regarding your point on the warrants, i'm not really following what you're saying. exercising them now would be accretive. if you wanted to treat them (both $50m deals) as equity it trades at an even smaller premium to book, only 5%.
|Subject||Do you still follow?|
|Entry||03/13/2010 10:24 AM|
Any follow up?
|Subject||RE: RE: Do you still follow?|
|Entry||03/14/2010 02:16 PM|
A couple things:
- can you explain the rationale for Cockleshell? They issued 40+million shares of stock to get access to 52mil of usd cash, at a time when the market value of the issued stock was over 73mil usd. not only was this dilutive and increased Ashcroft's stake, but how do we reconcile this desperation to get cash at a 40% premium with the story that the bank is overcapitalized? if anything, the commentary suggests that the bank is undercapitalized. and the self-dealing suggests that Ashcroft is not your friend. not to mention owning the debt, so theoretically you could really get the rug pulled from under you, no, with him going from 80 to 100% ownership through owning the debt?
- how did Ashcroft sound when he called you back after Cockleshell? did you get insight into what he wants to do with this?
- how do you get comfortable with what's happening in Belize and TCI banking? given the rapid growth of the loan book and the heavy concentration in commercial real estate, it looks like they're way underreserved, with an allowance for losses being a fraction of NPA's. this is obviously not good, so how do we figure out what the "real" book is?
- how do you get comfortable that the bank won't be nationalized the way the telecom business was? you mention the new PM is very anti-Ashcroft, what are the possible implications here? it can't be a good thing and could potentially be a very bad thing.
- have you looked into Ashcroft's other vehicles listed on AIM? anything interest there?
- why are they not buying back stock, if it is this cheap?
|Subject||RE: RE: RE: RE: Do you still follow?|
|Entry||03/14/2010 07:27 PM|
I definitely appreciate the candor and the fact that you're open about the risks.
My point of view is similar - everything at a price. I would love to understand the human elements behind the numbers. The reporting stinks, I don't have much faith in the guys running the show, and it doesn't take a huge hit to the asset side of the bank's balance sheet to really impair book value.
I think the Cockleshell deal is very scary as far as its implications for how he treats minority shareholders. The point he made to you about his money buying the bank is BS ... the more accurate description of what he did is a secondary 40% below the market price. Surely there were other investors who would have been happy making the same investment on far better terms. One of the things Buffett teaches us is to invest with managers we can trust and this guy doesn't appear to be trustworthy at all.
Would love to get more color once you put more of the pieces together from your contacts. Were developers in T&C helpful to you at all in giving a sense for how much commercial values are down there? I'm considering a trip out there to check it out. Not a bad place to do due diligence.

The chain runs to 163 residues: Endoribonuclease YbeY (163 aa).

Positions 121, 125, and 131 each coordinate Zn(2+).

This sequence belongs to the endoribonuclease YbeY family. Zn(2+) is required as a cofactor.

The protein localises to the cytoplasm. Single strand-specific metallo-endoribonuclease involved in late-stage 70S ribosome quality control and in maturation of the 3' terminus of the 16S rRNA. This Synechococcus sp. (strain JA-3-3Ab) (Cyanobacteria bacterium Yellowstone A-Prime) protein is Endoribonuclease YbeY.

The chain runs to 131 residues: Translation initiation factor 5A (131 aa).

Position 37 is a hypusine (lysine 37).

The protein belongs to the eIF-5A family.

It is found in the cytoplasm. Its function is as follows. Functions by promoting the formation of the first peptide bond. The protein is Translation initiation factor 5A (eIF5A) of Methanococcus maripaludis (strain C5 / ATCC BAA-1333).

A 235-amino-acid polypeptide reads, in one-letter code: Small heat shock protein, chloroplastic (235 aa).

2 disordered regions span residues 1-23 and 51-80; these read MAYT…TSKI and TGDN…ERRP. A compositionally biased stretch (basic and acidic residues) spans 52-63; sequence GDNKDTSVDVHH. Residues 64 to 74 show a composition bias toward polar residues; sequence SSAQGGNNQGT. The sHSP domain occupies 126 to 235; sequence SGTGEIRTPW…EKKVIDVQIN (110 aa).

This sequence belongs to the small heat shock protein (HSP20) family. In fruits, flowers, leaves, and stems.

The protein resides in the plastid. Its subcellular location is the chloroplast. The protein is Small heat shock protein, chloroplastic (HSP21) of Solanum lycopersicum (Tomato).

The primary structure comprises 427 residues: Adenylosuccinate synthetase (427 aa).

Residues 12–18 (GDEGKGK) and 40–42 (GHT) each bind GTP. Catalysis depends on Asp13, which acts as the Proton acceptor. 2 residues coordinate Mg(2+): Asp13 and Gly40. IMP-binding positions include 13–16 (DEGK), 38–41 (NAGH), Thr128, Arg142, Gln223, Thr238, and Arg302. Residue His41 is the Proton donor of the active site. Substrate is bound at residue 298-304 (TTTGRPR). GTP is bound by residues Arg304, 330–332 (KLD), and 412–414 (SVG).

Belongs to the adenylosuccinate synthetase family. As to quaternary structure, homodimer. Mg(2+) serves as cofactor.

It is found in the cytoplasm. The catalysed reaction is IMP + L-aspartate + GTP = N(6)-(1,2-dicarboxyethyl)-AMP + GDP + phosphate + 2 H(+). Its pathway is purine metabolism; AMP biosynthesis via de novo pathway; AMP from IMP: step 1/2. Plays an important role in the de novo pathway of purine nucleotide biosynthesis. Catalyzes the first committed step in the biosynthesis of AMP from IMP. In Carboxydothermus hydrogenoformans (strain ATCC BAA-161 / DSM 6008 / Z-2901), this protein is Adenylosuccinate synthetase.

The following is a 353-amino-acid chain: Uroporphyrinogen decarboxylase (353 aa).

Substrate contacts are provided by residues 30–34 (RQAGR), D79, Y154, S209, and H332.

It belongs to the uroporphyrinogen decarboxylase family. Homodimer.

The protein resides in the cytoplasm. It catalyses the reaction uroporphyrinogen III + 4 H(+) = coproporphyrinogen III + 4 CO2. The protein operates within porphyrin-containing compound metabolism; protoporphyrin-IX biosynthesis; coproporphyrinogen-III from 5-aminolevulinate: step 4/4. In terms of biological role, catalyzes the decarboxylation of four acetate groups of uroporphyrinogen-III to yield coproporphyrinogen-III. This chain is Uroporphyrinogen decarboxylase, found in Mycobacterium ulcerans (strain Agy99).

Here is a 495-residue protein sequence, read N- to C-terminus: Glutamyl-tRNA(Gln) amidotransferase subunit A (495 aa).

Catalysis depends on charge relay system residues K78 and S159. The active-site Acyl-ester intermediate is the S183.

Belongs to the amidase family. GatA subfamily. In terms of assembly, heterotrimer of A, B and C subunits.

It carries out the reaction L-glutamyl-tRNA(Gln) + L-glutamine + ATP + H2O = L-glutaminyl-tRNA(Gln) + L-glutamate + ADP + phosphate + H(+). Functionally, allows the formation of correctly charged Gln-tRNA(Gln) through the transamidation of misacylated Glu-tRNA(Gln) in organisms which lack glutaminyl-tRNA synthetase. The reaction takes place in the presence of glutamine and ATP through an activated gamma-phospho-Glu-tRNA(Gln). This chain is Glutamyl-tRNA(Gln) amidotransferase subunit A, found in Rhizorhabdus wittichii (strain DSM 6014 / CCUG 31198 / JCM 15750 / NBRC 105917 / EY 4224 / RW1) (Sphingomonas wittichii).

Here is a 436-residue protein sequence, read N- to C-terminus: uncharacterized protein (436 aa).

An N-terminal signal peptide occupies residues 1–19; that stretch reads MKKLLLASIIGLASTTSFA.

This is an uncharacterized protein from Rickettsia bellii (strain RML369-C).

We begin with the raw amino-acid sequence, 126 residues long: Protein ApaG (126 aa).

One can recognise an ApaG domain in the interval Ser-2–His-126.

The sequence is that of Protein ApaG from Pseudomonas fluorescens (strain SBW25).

From a legal perspective, do you know what remedies are available under Belize law if there is a takeunder? How seriously are fiduciary issues taken there? Minority shareholder rights? Any remedies available under UK law here? How much of the stock would he have to get tendered in order to buy out the minority stake? Would minority votes count for anything? I think you really have to get comfortable with these issues, considering that he has demonstrated 0 interest in enriching the minority partners and basically treats this as a private company 100% owned by him. It's also not clear to me how you get any of your capital back other than through a sale of the bank, and you made the point that this is unlikely because he loves his offshore status and the power it gives him in Belize.
I don't think you're nuts, but I think the key things to further dig on are the legal rights/remedies and the true state of the bank's balance sheet. If they were provisioning properly, it would be less profitable for sure.
What's the best way to contact him? I might give it a shot as well and play "good cop." Do you know if he spends much time in Belize? Is there management at the bank who you think might be open to meeting in person?
I know this is long, thanks for posting and for replying.
|Subject||RE: RE: RE: RE: RE: Do you still follow?|
|Entry||03/14/2010 07:54 PM|
Also, what is the (positive) catalyst here? Where *should* the stock trade, given that the hair isn't going away anytime soon? Doesn't seem like any of the earnings are ever going to come back to shareholders, so how likely are increased dividends, etc, if/when business improves.
|Entry||04/15/2011 01:46 AM|
Another year has gone by and this stock is still the same price and still amazingly cheap. In other circumstances this would obviously be worth multiples of the current price. Do you still follow this? Any updates regarding Ashcroft's plans for this or why Mottley resigned? I wish there was at least some connection between the value of the business and where the stock trades at. At this rate, in 10 years the stock will still be a buck and will be trading for 10% of book value.